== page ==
Leaning Toward the Lamentations – 3

Posted on: January 21st, 2024

Royce Bell
In previous studies, we’ve read the 1st and 2nd chapters of the Lamentations. This week, we’ll skip chapter 3 (it’s 3 times as long and you might be tempted to say, “I just can’t read that much!” Don’t you just love that I’m so considerate of your feelings?) and look at  chapter 4. Once again, you’ll note two specific things (if you don’t see #2, trust me, it’s there):

1. Like chapters 1 and 2, it has 22 verses, and
2. Again like chapters 1 and 2, each verse begins with one of the 22 letters of the Hebrew alphabet, from Alef to Tau. Note: Your Bible may not indicate these letter? Take some time to do a little research into how those letters are included. 

A Short Reading

Lamentations 4

A View of the Broader Context
1. Drawing from what we note last week from reviewing chapter 2 and reading chapter 2: you’ll remember, chapter 1 focuses on the judgment of God (cf. 1:8-9) and Jerusalem’s self-pity (1:12-19), while chapter 2 identifies the source of the judgment as God and His righteous anger (2:1-8). 
2. Even though we’re not reading it, yet, chapter 3 is the pinnacle of Jeremiah’s lament, but to get there, we will experience several rises and falls (if you will, undulating waves) of sorrow and sadness. You may recognize the similarity with your own grief or sorrow, from time to time.
3. In chapter 4, the emotion is somewhat abated. What is there is quite harsh and off-putting (cp. 4:3-4 with vr. 10). It is similar to chapter 1, but far less strident and much more subdued. Yet, it is matter of factly frank and honest.

Narrowing the Focus

Have you ever noticed how some cultures show subdued expressions of grief, while others are very vocal and even, dramatically expressive (not all all suggesting artificiality or insincerity of emotion). As a former funeral professional, I interacted with scores of funeral directors hundreds (thousands?) of times over a 50+ years long career in ministry. For decades, I facilitated scores of grief aftercare group sessions (and baptized several from those connections). Trust me: The strict and austere Victorian culture of those of British or European ancestry is not at all superior, more reasonable, or more appropriate to that of African and Jewish ancestry and culture. Asian cultural expressions of grief are often even more restrained and symbolically expressed than Anglo-European, African, or Jewish cultures.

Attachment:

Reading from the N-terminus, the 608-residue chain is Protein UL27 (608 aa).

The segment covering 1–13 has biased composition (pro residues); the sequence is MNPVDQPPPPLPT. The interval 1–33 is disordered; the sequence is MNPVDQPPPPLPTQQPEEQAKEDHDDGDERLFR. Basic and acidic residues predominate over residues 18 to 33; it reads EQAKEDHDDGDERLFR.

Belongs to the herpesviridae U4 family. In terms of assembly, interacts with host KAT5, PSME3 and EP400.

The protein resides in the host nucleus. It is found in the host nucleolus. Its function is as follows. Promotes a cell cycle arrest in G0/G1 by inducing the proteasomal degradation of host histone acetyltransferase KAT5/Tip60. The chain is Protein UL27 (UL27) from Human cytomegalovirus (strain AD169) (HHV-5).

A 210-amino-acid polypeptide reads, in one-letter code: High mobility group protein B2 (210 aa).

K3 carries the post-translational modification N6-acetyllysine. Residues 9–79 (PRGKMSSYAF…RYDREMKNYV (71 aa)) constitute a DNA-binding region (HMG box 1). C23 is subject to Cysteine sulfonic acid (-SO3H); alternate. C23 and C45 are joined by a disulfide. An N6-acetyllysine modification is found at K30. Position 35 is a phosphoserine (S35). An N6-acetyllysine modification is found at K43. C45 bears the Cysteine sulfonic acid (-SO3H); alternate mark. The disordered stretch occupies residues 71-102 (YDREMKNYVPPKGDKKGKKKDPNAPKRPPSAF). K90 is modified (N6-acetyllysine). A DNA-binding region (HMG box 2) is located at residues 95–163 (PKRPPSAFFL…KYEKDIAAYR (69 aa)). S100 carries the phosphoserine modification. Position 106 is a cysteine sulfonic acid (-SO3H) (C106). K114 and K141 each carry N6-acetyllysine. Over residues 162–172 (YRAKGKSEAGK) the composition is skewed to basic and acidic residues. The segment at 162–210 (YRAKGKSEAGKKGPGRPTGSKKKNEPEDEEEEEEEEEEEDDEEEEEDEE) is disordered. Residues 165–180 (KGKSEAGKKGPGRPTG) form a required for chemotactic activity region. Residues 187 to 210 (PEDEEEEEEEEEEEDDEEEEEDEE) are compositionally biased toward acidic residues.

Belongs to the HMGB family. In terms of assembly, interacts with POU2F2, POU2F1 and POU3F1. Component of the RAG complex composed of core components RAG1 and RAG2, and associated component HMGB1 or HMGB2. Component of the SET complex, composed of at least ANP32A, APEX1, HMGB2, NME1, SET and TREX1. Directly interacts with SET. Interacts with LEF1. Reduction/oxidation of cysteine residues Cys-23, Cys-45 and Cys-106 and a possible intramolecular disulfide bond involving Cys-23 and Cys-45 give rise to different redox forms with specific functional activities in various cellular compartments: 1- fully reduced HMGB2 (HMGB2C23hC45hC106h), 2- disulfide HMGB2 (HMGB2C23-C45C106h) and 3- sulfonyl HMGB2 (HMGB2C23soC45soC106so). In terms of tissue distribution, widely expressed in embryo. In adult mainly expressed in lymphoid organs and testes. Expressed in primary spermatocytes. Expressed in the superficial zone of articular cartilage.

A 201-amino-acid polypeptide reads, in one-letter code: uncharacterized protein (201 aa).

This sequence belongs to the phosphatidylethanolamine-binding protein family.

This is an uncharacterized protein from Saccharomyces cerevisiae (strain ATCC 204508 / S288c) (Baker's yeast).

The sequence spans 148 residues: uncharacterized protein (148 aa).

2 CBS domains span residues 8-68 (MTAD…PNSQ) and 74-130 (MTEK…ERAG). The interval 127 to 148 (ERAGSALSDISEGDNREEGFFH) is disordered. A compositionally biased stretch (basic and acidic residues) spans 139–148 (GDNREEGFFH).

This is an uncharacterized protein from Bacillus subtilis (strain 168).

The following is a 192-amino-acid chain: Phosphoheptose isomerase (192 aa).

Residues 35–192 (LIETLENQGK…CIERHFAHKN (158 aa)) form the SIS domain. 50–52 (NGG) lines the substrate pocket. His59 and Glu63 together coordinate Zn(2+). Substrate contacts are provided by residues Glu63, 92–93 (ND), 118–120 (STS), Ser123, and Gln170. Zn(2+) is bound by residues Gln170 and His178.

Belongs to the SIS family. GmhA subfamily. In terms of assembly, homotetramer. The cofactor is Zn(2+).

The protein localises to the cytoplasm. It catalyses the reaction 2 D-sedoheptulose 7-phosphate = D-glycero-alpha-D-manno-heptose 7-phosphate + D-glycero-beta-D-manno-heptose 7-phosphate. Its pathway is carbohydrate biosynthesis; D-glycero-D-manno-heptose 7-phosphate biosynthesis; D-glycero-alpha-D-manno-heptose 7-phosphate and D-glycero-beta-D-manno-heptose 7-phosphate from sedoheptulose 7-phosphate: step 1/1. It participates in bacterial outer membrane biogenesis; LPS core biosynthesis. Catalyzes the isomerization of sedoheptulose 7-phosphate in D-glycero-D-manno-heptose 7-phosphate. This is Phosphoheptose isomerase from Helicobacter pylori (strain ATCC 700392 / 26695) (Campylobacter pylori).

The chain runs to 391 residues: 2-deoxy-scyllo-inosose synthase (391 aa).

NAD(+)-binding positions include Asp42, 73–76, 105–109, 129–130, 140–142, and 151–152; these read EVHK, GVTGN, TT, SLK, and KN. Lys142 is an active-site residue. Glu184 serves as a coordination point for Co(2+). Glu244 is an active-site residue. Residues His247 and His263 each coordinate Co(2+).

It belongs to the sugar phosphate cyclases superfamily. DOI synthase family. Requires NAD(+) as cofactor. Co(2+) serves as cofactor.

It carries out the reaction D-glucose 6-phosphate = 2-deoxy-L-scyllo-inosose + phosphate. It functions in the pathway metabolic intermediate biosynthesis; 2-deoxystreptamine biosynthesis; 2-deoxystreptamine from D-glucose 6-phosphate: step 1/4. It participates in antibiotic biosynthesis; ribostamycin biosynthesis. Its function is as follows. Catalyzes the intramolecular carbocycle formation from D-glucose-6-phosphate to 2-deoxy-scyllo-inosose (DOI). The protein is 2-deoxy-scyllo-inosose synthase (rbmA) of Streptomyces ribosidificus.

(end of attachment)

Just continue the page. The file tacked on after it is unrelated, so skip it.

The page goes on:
Think of your own culture. How did you learn to grieve or show sorrow? Does your culture or family have special customs, perhaps even centuries or millenniums old? Consider the following:

• Do you remember when a deceased family member was laid in state in the front room of the family home? Do you remember the sad, slow, and dirge-like songs which were often sung with those who visited the bereaved?
• Were you raised in a culture or home in which adults often sat sleepily awake throughout the night, “sitting up with the dead”?
• Have you ever heard of awakening children in the middle of the night upon receiving news of the death of a family member?
• Have you ever been with a grieving family which was alternately, acutely expressive of grief and a few minutes later, subdued and even calm, even though still in grief?
• Do you know the feeling of deep regret for words ill-spoken or having imposed hurt or harm to another? Were you able to overcome feelings of despair or deep disappointment in your attitudes or actions?